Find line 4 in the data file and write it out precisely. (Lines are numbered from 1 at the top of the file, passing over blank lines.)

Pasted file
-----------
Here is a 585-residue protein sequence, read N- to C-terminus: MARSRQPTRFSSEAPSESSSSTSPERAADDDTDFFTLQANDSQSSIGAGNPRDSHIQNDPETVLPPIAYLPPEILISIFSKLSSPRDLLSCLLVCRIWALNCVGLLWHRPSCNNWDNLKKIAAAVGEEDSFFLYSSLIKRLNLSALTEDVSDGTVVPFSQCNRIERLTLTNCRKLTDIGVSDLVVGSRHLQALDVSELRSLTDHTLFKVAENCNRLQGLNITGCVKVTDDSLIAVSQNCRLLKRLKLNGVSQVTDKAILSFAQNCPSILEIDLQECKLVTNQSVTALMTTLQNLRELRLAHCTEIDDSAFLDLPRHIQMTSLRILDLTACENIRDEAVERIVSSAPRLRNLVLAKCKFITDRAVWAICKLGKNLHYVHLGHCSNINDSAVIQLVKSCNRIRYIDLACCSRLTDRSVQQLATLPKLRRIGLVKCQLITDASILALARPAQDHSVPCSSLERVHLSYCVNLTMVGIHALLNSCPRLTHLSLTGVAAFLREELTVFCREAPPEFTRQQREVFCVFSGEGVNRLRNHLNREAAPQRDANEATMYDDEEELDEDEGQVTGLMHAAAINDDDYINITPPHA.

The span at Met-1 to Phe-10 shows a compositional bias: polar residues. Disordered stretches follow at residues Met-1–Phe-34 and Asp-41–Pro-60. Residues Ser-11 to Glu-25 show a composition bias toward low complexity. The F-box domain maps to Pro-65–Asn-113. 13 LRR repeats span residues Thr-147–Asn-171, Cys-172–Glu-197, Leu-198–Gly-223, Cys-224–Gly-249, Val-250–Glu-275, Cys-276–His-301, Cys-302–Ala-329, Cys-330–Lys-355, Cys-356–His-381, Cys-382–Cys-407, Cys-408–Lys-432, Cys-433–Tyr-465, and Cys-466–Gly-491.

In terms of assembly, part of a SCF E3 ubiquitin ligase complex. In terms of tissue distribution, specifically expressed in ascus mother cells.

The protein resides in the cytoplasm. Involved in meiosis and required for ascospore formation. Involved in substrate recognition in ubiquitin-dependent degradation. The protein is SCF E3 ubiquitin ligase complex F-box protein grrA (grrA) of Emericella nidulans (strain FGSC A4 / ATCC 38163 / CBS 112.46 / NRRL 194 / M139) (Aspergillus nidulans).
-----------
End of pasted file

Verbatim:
The protein resides in the cytoplasm. Involved in meiosis and required for ascospore formation. Involved in substrate recognition in ubiquitin-dependent degradation. The protein is SCF E3 ubiquitin ligase complex F-box protein grrA (grrA) of Emericella nidulans (strain FGSC A4 / ATCC 38163 / CBS 112.46 / NRRL 194 / M139) (Aspergillus nidulans).